Local adult ed center outperforms national GED graduation rate

Joyanne Bloom teaches the What's Up? class at The Learning Connection on on Tuesday, April 25, 2017.
Joyanne Bloom teaches the What’s Up? class at The Learning Connection on on Tuesday, April 25, 2017. (Photo by Quinton Chandler/KTOO)

It’s time for What’s Up? a social studies class that focuses on current events. When teacher Joyanne Bloom asks what’s up around Juneau, Kristina Arnold brings up a playground that burned down.

“It was saying last night on the Empire page that it was over $250,000 worth of damage done,” Arnold said.

She is in this free class because she is studying for GED or General Education Development tests.

“I did independent science and language arts. I did those tests already and passed them. I just got two more tests to do and I’ll be done,” Arnold said.

The Learning Connection reports 86 percent of their students who complete all four of the GED tests pass. That’s a passage rate nine points higher than the national rate. The staff believes the higher rate is a result of their relationships with their students.

Kristina Arnold at The Learning Connection on Tuesday, April 25, 2017.
Kristina Arnold at The Learning Connection on Tuesday, April 25. (Photo by Quinton Chandler/KTOO)

Arnold is 34 and her goal is to go to college once she has her diploma. She says she was on her own working two jobs 15 years ago. She says she was in “survival mode” and in the second semester of her senior year, she decided to drop out of high school.

“And I’ve kicked my butt the whole entire time. Fifteen years without my high school diploma is 15 years too long in my eyes,” Arnold said.

Eventually, she got married and she has two boys and two

girls. She says setting a good example for them is probably her biggest motivation to pass the GED tests.

The four GED tests cover language arts, science, social studies and math.

Jeff Smith, a teacher at the Learning Connection, believes a combination of things contributes to the higher rate.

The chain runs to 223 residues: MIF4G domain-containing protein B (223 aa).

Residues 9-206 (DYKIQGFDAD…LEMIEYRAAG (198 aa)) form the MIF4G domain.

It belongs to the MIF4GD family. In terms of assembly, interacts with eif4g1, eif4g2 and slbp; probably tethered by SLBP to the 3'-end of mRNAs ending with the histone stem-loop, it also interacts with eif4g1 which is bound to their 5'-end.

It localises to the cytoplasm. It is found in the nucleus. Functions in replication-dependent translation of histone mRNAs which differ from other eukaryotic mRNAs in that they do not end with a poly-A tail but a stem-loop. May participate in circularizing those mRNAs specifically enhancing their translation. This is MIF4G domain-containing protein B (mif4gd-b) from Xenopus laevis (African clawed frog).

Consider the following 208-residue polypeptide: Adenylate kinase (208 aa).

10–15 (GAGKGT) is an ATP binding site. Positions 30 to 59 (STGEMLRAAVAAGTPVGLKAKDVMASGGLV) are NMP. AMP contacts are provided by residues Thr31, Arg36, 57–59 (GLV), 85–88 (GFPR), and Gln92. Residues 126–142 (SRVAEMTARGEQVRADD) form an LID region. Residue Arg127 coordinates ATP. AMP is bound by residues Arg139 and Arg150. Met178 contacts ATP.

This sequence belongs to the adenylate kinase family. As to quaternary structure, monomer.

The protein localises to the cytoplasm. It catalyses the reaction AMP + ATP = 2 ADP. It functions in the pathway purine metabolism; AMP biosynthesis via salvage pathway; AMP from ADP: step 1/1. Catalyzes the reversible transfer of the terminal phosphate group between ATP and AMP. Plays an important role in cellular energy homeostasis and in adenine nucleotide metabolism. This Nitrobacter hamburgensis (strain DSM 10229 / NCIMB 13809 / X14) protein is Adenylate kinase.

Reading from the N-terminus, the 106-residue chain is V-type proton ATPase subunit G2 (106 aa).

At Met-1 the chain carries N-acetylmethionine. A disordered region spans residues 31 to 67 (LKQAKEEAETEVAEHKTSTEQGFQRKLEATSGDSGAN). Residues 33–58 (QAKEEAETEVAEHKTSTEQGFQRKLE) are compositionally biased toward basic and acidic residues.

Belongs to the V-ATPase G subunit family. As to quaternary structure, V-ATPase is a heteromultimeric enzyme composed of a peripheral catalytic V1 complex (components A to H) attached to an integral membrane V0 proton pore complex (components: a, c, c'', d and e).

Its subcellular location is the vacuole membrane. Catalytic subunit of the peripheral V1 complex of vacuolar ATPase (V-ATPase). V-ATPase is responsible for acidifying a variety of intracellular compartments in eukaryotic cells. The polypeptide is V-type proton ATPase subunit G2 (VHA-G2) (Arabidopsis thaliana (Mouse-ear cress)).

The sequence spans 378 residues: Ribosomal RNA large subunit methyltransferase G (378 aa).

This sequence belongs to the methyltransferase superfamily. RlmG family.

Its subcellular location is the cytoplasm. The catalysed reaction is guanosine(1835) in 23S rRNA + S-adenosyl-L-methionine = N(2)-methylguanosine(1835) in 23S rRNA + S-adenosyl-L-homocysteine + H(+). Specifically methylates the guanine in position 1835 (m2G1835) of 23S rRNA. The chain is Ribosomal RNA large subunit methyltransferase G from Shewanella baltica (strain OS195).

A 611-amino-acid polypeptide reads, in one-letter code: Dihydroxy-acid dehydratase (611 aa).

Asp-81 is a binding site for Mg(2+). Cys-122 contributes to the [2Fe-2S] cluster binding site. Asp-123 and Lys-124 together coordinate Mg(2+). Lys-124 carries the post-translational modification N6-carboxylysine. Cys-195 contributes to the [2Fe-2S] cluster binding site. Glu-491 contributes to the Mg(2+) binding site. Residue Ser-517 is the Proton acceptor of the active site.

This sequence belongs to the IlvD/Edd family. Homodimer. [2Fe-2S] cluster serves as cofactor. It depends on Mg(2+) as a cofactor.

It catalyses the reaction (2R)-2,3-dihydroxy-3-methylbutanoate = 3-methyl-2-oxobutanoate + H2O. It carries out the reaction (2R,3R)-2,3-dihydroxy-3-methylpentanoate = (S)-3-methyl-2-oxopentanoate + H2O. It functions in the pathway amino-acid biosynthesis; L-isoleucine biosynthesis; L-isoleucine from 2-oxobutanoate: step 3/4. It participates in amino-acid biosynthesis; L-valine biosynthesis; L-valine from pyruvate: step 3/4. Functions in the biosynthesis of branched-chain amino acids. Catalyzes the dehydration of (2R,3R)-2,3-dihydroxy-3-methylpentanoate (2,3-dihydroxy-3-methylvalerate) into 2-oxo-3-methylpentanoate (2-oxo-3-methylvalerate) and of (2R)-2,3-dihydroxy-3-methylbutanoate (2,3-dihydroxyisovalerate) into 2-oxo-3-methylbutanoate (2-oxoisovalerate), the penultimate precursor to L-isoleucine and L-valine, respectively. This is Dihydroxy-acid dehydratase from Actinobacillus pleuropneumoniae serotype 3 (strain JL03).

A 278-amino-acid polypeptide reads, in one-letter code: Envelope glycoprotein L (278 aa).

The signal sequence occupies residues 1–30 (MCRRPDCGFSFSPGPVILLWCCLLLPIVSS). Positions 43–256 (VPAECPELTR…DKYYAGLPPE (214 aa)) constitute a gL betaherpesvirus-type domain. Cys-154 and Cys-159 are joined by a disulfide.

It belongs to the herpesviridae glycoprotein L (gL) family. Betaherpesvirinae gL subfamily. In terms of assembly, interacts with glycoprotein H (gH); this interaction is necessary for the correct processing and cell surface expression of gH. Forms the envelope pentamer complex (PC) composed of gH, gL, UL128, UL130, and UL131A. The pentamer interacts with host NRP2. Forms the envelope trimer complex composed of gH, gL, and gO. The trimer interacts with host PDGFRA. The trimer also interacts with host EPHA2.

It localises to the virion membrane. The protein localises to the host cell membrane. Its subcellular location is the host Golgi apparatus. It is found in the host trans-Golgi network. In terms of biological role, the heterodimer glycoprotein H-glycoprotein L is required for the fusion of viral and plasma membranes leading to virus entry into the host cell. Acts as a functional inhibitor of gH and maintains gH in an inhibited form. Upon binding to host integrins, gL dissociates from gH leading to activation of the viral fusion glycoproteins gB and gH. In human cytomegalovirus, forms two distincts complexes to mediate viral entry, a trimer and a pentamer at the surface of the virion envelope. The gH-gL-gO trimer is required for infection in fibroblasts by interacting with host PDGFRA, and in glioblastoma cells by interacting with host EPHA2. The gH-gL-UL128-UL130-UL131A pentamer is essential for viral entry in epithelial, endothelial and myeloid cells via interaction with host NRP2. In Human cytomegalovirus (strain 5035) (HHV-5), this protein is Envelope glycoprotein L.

He is walking his students through some algebra today. They’re simplifying and solving polynomial equations.

Smith, who is in a Juneau classroom with five other students including Arnold, is also working with students calling in from learning centers around the state.

Some students are just brushing up on their math skills. Most, like Arnold, are preparing for the math test.

I didn’t realize I knew Smith personally until I started this story but we both agreed it wouldn’t be a problem.

“No, I think we can … we can turn on the professionalism,” he laughed.

Smith predicts there will be about 30 Learning Connection graduates by this summer.

He says as soon as a student walks through the door, the staff assesses their strengths. From then on, he says they offer a lot of one-on-one help and he says that one-on-one time contributes to the passage rate.

Jeff Smith, middle, helps a student during his math class on Tuesday, May 2, 2017.
Learning Connection teacher Jeff Smith helps a student during a math class on Tuesday. (Photo by Quinton Chandler/KTOO)

The next thing he points to is the activities built around learning subject material.

“When we come back tomorrow, we’re going to look at different application problems,” Smith said. “How does this relate to the workforce? What kind of job out there do you maybe have to use some of these things that we learned today right?”

He says they’ll solve problems with polynomial functions to design their own roller coasters.

The last piece of the equation that Smith says leads to the high passage rate is The Learning Connection’s culture. He says the students are extremely comfortable with their instructors and each other.

“There’s somebody at the center that’s relying on them, that wants them to be here, that’s going to be wondering where they are if they’re not here,” Smith said. “That sense of community that’s built here really keeps people coming back and working towards their goals because they’re not in it alone.”

He stresses that the center is not just for GED testing, they also have a jobs program for ages 16-24, a construction academy, a training program for seniors and there’s an English as a Second Language program. The programs are supported by grants from nonprofits and the state and federal governments.

At the end of the year, students from all these programs are welcomed to a “Celebration of Success.” If Arnold passes her last two tests this month, she will be joining as a graduate.

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